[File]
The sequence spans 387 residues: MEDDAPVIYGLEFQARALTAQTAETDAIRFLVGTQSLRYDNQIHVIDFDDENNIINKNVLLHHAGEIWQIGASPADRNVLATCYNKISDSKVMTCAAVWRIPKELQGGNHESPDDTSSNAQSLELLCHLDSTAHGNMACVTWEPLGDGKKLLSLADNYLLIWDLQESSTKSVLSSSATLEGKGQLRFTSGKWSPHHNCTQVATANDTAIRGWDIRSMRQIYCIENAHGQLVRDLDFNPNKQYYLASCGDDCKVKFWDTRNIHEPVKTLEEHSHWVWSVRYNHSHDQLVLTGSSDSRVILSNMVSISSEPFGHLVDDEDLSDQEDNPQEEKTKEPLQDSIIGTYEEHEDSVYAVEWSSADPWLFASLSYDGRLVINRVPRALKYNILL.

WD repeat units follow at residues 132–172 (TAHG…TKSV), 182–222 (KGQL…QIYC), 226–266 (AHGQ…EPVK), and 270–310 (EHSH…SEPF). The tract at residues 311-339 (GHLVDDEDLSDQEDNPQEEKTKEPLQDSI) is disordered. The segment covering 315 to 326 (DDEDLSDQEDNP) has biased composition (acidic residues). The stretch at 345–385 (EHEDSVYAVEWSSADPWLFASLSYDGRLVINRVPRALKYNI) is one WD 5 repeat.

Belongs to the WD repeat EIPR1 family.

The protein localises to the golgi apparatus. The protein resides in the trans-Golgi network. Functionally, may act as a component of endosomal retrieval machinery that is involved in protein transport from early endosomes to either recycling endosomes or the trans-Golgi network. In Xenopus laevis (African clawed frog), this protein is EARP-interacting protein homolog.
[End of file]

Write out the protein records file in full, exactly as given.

The sequence spans 387 residues: MEDDAPVIYGLEFQARALTAQTAETDAIRFLVGTQSLRYDNQIHVIDFDDENNIINKNVLLHHAGEIWQIGASPADRNVLATCYNKISDSKVMTCAAVWRIPKELQGGNHESPDDTSSNAQSLELLCHLDSTAHGNMACVTWEPLGDGKKLLSLADNYLLIWDLQESSTKSVLSSSATLEGKGQLRFTSGKWSPHHNCTQVATANDTAIRGWDIRSMRQIYCIENAHGQLVRDLDFNPNKQYYLASCGDDCKVKFWDTRNIHEPVKTLEEHSHWVWSVRYNHSHDQLVLTGSSDSRVILSNMVSISSEPFGHLVDDEDLSDQEDNPQEEKTKEPLQDSIIGTYEEHEDSVYAVEWSSADPWLFASLSYDGRLVINRVPRALKYNILL.

WD repeat units follow at residues 132–172 (TAHG…TKSV), 182–222 (KGQL…QIYC), 226–266 (AHGQ…EPVK), and 270–310 (EHSH…SEPF). The tract at residues 311-339 (GHLVDDEDLSDQEDNPQEEKTKEPLQDSI) is disordered. The segment covering 315 to 326 (DDEDLSDQEDNP) has biased composition (acidic residues). The stretch at 345–385 (EHEDSVYAVEWSSADPWLFASLSYDGRLVINRVPRALKYNI) is one WD 5 repeat.

Belongs to the WD repeat EIPR1 family.

The protein localises to the golgi apparatus. The protein resides in the trans-Golgi network. Functionally, may act as a component of endosomal retrieval machinery that is involved in protein transport from early endosomes to either recycling endosomes or the trans-Golgi network. In Xenopus laevis (African clawed frog), this protein is EARP-interacting protein homolog.